Will we see a bump in the use of Francis and all its forms for 2013? I bet we will. Catholic parents and plenty of others are inspired by the pope, and hearing his name so often in the news doesn't hurt matters. Here's one article that claims parents are naming their sons after the pope, however, the evidence is one couple who used Francis as a middle name for their son, and another mom who says she's "open" to using the name. Not convincing, but a fun story nonetheless! And I agree with the thought behind the article—people are definitely intrigued by the name Francis and are considering using it in some way.

Feminine Variations
Here's a look at the feminine variations and short forms of Francis.
  • Fanny, Fannie
  • Fanya
  • Fran, Frannie, Franny
  • Franca
  • France
  • Francene, Francine
  • Frances
  • Francesca
  • Francie
  • Francois
What do you think of the feminine forms of Francis? Are they ready for a little more popularity? What are your favorite variations?

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Pioneer Baby Names ~ Christmas and Holiday Baby Names

December 9, 2013

Name Makeovers: Fading Names of the 1950s, Part 3

It's finally time to wrap up my 50s name makeovers! In some ways Part 3 was more challenging than Part 1 and Part 2 of this series. I admit, I got a little stuck on Perry, Richard, and Terry in particular. (I may have drifted to sleep once with my most trusted name book at my side, in case inspiration hit when I woke up.) But I'm pretty happy with where I landed.

Looking for creative alternatives to these names has been a fun experiment. And, just in case you haven't read the intro of Part 1, I feel the need to say that though these names are used less today and some may be considered outdated, I'd never say they are unattractive. I love many of them! So here's my last installment of a fresh look at the nifty names of the fifties. I hope you enjoy!



PeggyPearl ~ The spirited name Peggy comes from Margaret, which means pearl. This gemstone-family name is a lovely choice that could be used to honor a Peggy in a roundabout way.
PerryPhoenix ~ I love the fact that Perry is a short form of Peregrine, a word that means traveller and the name of a falcon. Phoenix, the name of a mythical bird with spiritual symbolism, was my favorite attempt at a makeover. Names ending in "erry" often sound a little out of date or land in girls' territory, so finding a male counterpart to Perry was a challenge!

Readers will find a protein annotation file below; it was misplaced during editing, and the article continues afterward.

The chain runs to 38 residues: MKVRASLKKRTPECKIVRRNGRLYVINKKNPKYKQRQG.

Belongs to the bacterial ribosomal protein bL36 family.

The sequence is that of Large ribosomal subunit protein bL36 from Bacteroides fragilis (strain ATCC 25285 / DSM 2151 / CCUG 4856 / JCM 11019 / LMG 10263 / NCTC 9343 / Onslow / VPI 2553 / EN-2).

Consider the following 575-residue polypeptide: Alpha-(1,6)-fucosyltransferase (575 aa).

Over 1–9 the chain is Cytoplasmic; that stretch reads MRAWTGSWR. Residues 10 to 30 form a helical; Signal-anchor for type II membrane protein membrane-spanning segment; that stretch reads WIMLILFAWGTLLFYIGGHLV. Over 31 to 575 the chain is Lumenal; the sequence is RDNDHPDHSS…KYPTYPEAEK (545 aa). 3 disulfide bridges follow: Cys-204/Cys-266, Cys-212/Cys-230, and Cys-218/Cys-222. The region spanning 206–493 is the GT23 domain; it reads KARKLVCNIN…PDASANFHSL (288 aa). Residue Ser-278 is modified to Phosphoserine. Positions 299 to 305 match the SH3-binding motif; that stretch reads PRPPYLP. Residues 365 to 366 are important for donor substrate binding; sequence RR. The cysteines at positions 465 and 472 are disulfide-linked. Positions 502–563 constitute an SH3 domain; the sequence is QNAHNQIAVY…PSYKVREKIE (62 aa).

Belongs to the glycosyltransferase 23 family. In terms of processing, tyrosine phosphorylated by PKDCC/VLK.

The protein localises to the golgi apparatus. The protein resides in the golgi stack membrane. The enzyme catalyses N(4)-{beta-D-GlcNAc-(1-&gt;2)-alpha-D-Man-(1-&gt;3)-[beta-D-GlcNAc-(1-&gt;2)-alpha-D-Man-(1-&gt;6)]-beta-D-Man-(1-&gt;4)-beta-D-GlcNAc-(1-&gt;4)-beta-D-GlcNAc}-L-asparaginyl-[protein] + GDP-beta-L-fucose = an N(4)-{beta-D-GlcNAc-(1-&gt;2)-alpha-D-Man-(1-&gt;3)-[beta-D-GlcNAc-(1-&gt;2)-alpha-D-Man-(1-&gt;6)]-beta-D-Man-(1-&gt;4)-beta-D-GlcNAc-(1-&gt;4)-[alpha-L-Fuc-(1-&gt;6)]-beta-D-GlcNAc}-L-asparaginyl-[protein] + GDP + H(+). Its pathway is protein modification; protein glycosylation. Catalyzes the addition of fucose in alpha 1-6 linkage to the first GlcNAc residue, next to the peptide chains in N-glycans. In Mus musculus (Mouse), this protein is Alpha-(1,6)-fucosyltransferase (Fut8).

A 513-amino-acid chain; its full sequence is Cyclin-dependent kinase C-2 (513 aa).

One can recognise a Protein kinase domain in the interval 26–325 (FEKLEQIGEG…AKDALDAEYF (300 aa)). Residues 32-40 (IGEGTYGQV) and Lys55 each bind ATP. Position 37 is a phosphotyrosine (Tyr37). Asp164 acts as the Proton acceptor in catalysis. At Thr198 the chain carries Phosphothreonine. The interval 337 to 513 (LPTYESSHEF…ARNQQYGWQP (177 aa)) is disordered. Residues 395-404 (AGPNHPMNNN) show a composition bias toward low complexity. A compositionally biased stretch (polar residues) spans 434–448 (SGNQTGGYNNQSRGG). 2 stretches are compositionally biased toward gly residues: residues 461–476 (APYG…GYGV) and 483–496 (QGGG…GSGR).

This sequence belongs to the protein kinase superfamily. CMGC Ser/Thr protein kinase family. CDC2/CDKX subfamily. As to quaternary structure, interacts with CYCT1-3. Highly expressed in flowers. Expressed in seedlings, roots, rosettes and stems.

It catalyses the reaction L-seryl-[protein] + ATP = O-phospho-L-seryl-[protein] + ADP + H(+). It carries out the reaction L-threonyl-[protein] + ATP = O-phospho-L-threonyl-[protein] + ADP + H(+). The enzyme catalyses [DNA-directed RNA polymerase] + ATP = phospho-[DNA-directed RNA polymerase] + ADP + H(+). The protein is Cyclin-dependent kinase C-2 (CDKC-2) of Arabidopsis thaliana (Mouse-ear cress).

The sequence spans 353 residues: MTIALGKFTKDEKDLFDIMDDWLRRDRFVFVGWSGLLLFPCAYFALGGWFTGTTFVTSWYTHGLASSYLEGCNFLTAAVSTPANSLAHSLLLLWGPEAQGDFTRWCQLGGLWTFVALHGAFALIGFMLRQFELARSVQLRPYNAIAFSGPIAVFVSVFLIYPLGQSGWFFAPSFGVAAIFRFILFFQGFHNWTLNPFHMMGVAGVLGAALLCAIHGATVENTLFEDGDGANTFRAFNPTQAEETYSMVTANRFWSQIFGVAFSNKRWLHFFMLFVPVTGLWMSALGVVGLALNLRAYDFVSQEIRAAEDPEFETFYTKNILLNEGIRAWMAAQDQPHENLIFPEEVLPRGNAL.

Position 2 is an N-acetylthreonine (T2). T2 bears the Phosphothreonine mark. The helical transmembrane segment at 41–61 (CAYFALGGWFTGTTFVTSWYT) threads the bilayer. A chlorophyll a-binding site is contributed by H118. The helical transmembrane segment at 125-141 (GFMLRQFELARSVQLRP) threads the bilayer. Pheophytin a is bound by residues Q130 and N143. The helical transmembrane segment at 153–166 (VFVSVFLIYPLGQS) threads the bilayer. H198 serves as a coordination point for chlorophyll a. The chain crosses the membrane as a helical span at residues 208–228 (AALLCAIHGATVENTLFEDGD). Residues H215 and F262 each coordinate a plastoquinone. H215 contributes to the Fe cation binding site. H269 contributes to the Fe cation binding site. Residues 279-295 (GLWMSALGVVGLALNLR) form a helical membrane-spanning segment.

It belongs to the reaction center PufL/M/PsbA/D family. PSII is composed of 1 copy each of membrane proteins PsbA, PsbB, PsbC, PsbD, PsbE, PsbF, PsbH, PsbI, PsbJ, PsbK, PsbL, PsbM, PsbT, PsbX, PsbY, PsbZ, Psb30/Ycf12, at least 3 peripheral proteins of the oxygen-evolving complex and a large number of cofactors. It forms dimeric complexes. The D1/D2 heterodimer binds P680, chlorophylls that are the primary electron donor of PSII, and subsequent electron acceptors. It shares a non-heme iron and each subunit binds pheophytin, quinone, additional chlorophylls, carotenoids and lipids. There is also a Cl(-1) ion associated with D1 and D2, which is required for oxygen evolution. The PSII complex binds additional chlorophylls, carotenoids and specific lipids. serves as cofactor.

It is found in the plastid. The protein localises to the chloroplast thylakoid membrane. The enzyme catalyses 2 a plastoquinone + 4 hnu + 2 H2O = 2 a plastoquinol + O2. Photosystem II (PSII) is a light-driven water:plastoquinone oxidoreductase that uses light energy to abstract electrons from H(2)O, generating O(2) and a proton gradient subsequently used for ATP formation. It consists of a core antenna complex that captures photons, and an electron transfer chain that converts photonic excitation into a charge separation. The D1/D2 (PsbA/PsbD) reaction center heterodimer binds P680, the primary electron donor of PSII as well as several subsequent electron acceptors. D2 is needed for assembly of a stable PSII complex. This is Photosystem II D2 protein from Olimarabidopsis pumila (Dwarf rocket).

PeterParker  ~ I absolutely love the name Peter. But if I had to make it over with a different name (and I do! I gave myself this assignment and there's no going back now!), I couldn't help but go with Parker. Stan Lee, a fan of alliteration and namer extraordinaire, chose Peter Parker for Spiderman. Parker sits at #80 in the top names for boys.
RandallXander ~ Though they are pretty different, these two names have an "and" sound in common. Randall is a form of Randolph that experienced its heyday in the 50s, while Xander is a variation of Alexander now ranked at #216.
RichardAlaric ~ Both Richard and Alaric are Germanic and have the same "ric" element, meaning "strong". Alaric sounds a bit more current (in an old-fashioned way) and flowing, and it was used for a character on The Vampire Diaries. There's just one problem with this makeover—Richard is an enduring classic still found in the top 200 names, while Alaric is rare. 
SheilaShiloh ~ Sheila may remind us of slang for "girl" in Australia, but it's actually an Irish form of Cecily. Neither one is doing very well in terms of popularity these days, so I looked to the Hebrew name Shiloh for an alternative. It has similar sounds to Sheila and is a little more favored today.
Steven or StephenSullivan ~ Steven is another classic name that is still popular after hitting a peak in the 50s. If you want an alternative, though, I think the sounds in the Irish surname Sullivan are a pretty good match. Sullivan is gaining momentum and a better position in the name charts each year. It's currently in the top 500 names for boys.
SusanLily ~ Susan comes from the Hebrew Susanna, which means lily. Susan always strikes me as a floral name, first because of black-eyed Susans, and then because of its connection to lilies and, in modern Hebrew, roses. Susan was a top-10 name for girls in the 50s, and today Lily is in the top 20.
TerryTheodore ~ Terry is an independent name as well as a nickname for Terence. In its place Theo and Teddy, nicknames for Theodore, are great alternatives.
TheresaTessa ~ Theresa may not be as fashionable as it once was, but the short form Tessa has a pretty sound and sits in the top 300.
Vicki or VickyVictoria ~ The short forms Tori and Toria are keeping the classic name Victoria in style, while Vicky is used less and less.
WayneWyatt ~ Two cowboy names come to mind when I think of a Wayne makeover: the rhyming Zane, and Wyatt, a name that has some matching letters. Both are appropriate, as John Wayne gives the original a little bit of a western feel as well. In the end, Wyatt won the duel.

More name makeovers are on the way. I can't wait to share them with you! In the meantime, let me know what you think—would you have picked a different "after" for some of them? What are your favorites?

Name Makeovers: 
Fading Names of the 1950s Part 1
Fading Names of the 1950s, Part 2